We've all been in this situation: we know the speed limit is 65 mph, but we tempt fate and do 70 mph. Maybe we're a little gutsier and try 75 mph. We know we probably shouldn't, but we do anyways, in hopes of getting to our destination sooner and... after all, a few miles over the posted limit is acceptable, right?

I come from Illinois, where there's an adage about monitoring your speed on highways. The phrase I always heard growing up is "nine, you're fine, 10, you're mine," in reference to going nine miles-per-hour won't get you pulled over by law enforcement, whereas 10mph or more, and you're likely to be lit up if you pass a cop.

I decided to do a deep dive into the Tri-States speeding laws to see if going 10mph over the posted limit is acceptable. I felt it better to test this theory with online sources as opposed to practicing it in my vehicle:

Photo Credit: Christopher Furlong, Tri-Cities
Photo Credit: Christopher Furlong, Tri-Cities
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Speeding Laws in Iowa:

According to NOLO, a website that is helpful in breaking down various rules of the road, in Iowa, the cost of your speeding ticket will depend on how fast you were going. Here's how it breaks down:

  • $20 for exceeding the speed limit by not more than five miles per hour
  • $40 for exceeding the speed limit by more than five but not more than ten miles per hour
  • $80 for exceeding the speed limit by more than ten but not more than 15 miles per hour
  • $90 for exceeding the speed limit by more than 15 but not more than 20 miles per hour, and
  • $100 plus $5 for each mile per hour in excess of 20 miles per hour over the limit.

Something I didn't realize is the punitive nature of being caught speeding in school zones. Sure, we all know school zones carry different weight, but if you're caught going 10 mph over a school zone's speed limit, you could spend 30 days in jail and pay anywhere from $65 - $625 in fines.

Photo Credit: Garrett Aitken, Killeen
Photo Credit: Garrett Aitken, Killeen
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Speeding Laws in Illinois:

Take it from someone who lived in Illinois for 25 years. Violations are more punitive in the Land of Lincoln, especially when compared to Iowa. The same goes for speeding violations. The law firm Andrew Nickel breaks it down:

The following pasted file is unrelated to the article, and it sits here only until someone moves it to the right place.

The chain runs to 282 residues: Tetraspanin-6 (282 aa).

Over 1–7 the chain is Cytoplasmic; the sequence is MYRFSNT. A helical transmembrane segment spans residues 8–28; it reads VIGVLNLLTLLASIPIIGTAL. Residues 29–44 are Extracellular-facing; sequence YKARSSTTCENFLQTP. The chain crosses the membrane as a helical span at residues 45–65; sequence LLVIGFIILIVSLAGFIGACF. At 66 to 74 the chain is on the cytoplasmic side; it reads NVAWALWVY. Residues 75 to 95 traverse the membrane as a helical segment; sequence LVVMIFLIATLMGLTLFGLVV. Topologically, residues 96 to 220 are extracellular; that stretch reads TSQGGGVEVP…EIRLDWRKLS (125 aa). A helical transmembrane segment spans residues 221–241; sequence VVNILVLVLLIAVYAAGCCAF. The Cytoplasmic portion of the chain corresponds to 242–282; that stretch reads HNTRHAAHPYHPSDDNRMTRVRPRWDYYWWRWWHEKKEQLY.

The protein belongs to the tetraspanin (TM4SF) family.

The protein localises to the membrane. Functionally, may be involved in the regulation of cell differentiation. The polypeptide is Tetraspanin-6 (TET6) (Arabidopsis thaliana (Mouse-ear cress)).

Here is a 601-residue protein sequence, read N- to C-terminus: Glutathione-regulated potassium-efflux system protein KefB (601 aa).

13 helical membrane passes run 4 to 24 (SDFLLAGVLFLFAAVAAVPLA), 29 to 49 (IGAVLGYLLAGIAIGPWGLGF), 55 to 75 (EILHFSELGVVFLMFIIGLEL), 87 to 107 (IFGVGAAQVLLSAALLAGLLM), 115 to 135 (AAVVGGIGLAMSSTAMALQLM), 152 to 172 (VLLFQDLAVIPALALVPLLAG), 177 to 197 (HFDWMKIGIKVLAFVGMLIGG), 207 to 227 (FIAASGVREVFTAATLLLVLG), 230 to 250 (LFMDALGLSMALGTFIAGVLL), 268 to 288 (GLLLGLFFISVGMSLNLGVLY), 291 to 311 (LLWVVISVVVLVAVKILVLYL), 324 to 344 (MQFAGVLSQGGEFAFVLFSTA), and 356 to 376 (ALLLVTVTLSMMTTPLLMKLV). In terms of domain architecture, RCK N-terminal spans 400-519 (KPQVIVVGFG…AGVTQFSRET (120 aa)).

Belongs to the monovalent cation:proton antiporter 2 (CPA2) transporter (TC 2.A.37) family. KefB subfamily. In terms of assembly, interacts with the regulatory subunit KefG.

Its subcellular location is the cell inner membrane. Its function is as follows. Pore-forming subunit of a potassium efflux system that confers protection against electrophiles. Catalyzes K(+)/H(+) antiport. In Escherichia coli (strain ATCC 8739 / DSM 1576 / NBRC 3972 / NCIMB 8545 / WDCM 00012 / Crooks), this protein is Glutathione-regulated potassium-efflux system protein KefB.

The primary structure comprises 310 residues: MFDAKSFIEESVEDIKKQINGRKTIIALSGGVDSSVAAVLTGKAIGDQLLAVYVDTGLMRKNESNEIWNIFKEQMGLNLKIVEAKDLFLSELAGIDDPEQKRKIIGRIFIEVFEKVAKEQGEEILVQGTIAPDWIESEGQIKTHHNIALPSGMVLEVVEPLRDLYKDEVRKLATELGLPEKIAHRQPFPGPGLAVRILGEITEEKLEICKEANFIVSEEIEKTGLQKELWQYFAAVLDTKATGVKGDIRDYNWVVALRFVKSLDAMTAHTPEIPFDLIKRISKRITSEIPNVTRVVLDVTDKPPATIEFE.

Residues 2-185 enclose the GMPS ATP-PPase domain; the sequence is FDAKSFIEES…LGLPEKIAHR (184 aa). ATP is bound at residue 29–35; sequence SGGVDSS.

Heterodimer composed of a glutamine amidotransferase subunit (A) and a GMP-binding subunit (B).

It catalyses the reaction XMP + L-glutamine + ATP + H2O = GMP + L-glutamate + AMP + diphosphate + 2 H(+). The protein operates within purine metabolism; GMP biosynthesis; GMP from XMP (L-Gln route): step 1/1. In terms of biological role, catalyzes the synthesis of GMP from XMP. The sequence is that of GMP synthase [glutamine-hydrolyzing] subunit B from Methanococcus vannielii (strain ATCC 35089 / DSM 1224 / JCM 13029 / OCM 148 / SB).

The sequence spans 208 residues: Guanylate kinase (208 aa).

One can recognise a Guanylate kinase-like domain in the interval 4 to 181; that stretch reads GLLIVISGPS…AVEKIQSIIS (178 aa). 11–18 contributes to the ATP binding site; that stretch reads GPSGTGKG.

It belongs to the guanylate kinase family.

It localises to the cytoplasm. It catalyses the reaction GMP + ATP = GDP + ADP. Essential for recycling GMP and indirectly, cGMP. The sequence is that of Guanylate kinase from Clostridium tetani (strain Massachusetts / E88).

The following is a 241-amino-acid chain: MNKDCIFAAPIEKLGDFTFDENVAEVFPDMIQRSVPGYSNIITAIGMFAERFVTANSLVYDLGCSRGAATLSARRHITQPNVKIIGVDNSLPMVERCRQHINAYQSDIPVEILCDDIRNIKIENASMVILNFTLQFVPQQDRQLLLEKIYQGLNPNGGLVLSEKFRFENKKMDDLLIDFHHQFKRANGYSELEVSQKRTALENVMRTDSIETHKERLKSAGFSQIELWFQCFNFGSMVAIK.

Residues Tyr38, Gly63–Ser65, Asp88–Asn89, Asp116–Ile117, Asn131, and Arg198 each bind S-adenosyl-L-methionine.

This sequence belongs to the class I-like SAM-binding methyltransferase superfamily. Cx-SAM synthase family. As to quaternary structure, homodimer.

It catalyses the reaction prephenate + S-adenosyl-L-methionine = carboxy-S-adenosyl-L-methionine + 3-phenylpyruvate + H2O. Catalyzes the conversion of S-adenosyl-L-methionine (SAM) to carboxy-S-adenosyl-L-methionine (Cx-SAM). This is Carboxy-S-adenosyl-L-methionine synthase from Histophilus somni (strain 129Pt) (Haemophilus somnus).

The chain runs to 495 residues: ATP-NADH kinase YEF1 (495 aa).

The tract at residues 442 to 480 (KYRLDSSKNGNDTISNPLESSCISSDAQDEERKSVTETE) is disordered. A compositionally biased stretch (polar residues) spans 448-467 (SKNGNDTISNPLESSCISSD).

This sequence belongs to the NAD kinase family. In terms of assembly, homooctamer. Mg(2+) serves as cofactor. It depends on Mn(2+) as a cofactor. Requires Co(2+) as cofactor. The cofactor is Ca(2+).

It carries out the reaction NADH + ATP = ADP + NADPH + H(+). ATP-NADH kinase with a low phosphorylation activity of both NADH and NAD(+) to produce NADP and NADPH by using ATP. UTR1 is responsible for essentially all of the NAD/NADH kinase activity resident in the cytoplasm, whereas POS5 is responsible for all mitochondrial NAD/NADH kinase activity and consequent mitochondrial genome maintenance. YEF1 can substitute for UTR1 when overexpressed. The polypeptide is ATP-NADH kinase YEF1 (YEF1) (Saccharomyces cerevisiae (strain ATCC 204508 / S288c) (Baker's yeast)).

• If you are driving anywhere from 1 to 20 mph over the limit, expect a $120 fine. Speeding 21-30 miles per hour over the limit will likely lead to a fine of around $140.
  • Driving 26 to 34 miles per hour over the limit is considered a Class B misdemeanor and can bring approximately 6 months in prison and a maximum of $1,500 in fines.
  • Speeding 35 miles per hour or more over the limit is considered a Class A misdemeanor. This consequences for this increase from the previous set of punishments. They include up to one year in prison and a maximum of $2,500 in fines.

Like Iowa, Illinois has a heavy punishment for speeding in specific zones. In a construction/work zone in particular, speeding gets you a minimum fine of $375 and a mandatory appearance in court.

Photo Credit: steverts, Getty Images
Photo Credit: steverts, Getty Images
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Speeding Laws in Wisconsin:

Wisconsin does something drastically different from Iowa and Illinois. Per Ticket Void, the state has devised a point system for moving violations. If you accumulate up to 12 points, your license will be suspended. Here's how you get those demerit points:

  • Speeding anywhere from 1-10 miles-per-hour is 3 points
  • Speeding anywhere from 11-19 miles-per-hour is 4 points
  • Speeding 20 miles-per-hour or more is 6 points

If you thought you'd get off the hook with simple point accrual, think again. Your first speeding offense in Wisconsin could still result in you paying anywhere from $30-$300. Going over 25 mph is what the state considers "reckless driving," which could land you a fine of up to $200 and a jail-stint anywhere from five to 90 days as well as your license suspended for a year.

Photo Credit: eyfoto, Getty Images
Photo Credit: eyfoto, Getty Images
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Think before you speed, as your actions on the road put other drivers, passengers, and pedestrians at risk.

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